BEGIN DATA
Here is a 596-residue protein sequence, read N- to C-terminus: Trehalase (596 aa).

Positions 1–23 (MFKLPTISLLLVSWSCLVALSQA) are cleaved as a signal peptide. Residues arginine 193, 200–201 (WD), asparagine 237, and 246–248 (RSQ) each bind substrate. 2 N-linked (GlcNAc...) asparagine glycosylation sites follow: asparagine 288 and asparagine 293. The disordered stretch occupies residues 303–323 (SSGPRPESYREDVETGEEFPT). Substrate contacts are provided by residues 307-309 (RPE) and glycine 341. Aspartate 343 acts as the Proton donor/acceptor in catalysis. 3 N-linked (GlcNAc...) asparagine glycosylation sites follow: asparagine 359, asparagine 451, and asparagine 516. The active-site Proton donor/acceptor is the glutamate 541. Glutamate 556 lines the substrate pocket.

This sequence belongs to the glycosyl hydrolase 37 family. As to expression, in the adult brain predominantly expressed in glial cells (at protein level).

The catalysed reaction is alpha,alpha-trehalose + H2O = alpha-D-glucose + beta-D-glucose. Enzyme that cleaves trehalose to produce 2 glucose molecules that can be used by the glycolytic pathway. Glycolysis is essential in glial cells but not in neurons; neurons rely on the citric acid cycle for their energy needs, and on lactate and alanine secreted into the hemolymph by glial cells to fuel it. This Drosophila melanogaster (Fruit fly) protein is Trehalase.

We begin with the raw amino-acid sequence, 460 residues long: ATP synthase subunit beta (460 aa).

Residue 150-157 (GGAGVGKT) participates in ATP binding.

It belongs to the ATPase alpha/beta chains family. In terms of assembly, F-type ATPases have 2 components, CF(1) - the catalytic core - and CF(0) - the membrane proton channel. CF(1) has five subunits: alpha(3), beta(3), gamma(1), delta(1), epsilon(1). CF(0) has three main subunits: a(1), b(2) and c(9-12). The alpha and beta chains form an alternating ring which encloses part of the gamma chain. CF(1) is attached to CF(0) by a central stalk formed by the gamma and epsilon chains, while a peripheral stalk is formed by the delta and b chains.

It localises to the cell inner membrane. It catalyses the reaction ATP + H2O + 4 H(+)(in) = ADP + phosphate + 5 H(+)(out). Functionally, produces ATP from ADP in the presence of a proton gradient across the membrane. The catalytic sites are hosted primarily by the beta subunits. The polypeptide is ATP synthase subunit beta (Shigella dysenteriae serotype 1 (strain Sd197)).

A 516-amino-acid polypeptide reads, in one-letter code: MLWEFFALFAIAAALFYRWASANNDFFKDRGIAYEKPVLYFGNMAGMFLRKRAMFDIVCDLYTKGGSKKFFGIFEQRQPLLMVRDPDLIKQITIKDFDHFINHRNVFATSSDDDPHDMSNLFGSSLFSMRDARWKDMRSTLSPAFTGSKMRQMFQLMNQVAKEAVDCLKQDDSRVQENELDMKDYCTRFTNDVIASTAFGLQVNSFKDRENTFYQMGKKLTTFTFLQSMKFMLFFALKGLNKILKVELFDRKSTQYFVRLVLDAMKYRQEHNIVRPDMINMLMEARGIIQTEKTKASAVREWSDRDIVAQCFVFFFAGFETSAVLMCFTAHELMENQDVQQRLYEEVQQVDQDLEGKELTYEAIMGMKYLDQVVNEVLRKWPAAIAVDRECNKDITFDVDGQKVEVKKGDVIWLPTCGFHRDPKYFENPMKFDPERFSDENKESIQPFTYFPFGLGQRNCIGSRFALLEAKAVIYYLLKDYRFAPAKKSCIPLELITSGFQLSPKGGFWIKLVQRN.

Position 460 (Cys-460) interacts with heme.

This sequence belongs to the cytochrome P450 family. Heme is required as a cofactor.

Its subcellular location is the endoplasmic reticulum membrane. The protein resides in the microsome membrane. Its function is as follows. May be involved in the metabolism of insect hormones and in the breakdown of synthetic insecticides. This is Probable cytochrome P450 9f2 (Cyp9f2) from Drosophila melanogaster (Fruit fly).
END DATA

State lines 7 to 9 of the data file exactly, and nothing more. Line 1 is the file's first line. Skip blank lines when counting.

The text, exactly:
It belongs to the ATPase alpha/beta chains family. In terms of assembly, F-type ATPases have 2 components, CF(1) - the catalytic core - and CF(0) - the membrane proton channel. CF(1) has five subunits: alpha(3), beta(3), gamma(1), delta(1), epsilon(1). CF(0) has three main subunits: a(1), b(2) and c(9-12). The alpha and beta chains form an alternating ring which encloses part of the gamma chain. CF(1) is attached to CF(0) by a central stalk formed by the gamma and epsilon chains, while a peripheral stalk is formed by the delta and b chains.

It localises to the cell inner membrane. It catalyses the reaction ATP + H2O + 4 H(+)(in) = ADP + phosphate + 5 H(+)(out). Functionally, produces ATP from ADP in the presence of a proton gradient across the membrane. The catalytic sites are hosted primarily by the beta subunits. The polypeptide is ATP synthase subunit beta (Shigella dysenteriae serotype 1 (strain Sd197)).

A 516-amino-acid polypeptide reads, in one-letter code: MLWEFFALFAIAAALFYRWASANNDFFKDRGIAYEKPVLYFGNMAGMFLRKRAMFDIVCDLYTKGGSKKFFGIFEQRQPLLMVRDPDLIKQITIKDFDHFINHRNVFATSSDDDPHDMSNLFGSSLFSMRDARWKDMRSTLSPAFTGSKMRQMFQLMNQVAKEAVDCLKQDDSRVQENELDMKDYCTRFTNDVIASTAFGLQVNSFKDRENTFYQMGKKLTTFTFLQSMKFMLFFALKGLNKILKVELFDRKSTQYFVRLVLDAMKYRQEHNIVRPDMINMLMEARGIIQTEKTKASAVREWSDRDIVAQCFVFFFAGFETSAVLMCFTAHELMENQDVQQRLYEEVQQVDQDLEGKELTYEAIMGMKYLDQVVNEVLRKWPAAIAVDRECNKDITFDVDGQKVEVKKGDVIWLPTCGFHRDPKYFENPMKFDPERFSDENKESIQPFTYFPFGLGQRNCIGSRFALLEAKAVIYYLLKDYRFAPAKKSCIPLELITSGFQLSPKGGFWIKLVQRN.